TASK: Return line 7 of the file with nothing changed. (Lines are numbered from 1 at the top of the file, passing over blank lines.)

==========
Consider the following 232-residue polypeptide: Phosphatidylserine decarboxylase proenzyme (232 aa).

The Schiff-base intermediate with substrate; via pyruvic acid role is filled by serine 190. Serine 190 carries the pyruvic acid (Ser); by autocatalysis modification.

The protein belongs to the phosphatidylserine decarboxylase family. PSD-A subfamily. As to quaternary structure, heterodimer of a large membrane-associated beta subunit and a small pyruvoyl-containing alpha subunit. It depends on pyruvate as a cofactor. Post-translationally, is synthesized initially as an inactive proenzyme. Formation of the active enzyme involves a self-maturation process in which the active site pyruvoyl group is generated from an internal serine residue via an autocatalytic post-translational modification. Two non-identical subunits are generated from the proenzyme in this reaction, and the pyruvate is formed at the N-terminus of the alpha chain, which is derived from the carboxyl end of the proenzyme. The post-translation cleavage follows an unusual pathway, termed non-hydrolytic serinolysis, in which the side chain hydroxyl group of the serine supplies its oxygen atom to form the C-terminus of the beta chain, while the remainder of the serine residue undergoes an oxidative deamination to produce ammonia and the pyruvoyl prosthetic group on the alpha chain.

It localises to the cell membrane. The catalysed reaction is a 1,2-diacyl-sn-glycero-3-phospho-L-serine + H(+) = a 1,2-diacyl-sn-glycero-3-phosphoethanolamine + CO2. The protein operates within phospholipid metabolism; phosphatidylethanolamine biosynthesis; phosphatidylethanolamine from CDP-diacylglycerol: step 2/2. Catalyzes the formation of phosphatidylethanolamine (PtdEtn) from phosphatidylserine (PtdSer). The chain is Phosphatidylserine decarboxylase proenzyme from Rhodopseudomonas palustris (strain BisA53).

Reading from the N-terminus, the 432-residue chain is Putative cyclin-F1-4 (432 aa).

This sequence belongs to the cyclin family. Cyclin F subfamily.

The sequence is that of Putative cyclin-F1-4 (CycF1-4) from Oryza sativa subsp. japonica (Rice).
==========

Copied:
The sequence is that of Putative cyclin-F1-4 (CycF1-4) from Oryza sativa subsp. japonica (Rice).